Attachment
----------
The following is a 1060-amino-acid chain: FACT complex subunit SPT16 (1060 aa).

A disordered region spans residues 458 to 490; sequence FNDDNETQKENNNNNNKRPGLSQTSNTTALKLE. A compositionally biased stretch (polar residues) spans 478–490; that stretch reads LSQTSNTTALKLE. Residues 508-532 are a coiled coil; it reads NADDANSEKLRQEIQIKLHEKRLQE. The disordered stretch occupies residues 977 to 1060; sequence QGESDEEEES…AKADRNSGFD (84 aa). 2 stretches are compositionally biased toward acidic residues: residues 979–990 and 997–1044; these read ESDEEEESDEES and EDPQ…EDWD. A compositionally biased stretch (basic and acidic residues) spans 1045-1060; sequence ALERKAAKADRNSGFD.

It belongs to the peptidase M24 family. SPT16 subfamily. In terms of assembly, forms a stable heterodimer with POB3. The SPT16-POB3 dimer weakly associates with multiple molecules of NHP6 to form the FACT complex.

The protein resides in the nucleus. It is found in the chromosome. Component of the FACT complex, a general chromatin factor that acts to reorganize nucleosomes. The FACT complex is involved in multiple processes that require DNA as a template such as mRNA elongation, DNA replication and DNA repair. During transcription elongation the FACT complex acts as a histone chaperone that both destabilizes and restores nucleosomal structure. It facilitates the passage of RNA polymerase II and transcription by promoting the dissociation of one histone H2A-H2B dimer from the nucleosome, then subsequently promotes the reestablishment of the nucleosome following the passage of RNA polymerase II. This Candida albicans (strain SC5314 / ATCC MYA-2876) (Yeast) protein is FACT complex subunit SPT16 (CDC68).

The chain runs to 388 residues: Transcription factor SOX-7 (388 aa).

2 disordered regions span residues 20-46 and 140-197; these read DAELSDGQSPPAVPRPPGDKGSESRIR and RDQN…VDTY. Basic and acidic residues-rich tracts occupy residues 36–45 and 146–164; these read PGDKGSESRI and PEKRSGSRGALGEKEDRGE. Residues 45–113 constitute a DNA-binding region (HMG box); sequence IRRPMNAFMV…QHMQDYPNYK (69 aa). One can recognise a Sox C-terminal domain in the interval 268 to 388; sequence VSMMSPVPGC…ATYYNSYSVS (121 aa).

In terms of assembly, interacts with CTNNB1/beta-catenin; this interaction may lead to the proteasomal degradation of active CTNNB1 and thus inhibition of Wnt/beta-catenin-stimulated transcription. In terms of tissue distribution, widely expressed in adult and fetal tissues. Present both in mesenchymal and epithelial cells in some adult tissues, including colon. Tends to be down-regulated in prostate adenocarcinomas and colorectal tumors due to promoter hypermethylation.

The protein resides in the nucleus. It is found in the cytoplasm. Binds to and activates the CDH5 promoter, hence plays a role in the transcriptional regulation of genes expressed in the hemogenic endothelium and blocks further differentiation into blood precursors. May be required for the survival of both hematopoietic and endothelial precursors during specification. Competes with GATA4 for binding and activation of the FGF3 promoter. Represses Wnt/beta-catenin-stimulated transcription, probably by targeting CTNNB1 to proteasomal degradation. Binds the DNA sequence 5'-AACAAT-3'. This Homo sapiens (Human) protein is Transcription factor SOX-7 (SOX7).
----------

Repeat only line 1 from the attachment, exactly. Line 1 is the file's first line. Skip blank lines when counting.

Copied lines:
The following is a 1060-amino-acid chain: FACT complex subunit SPT16 (1060 aa).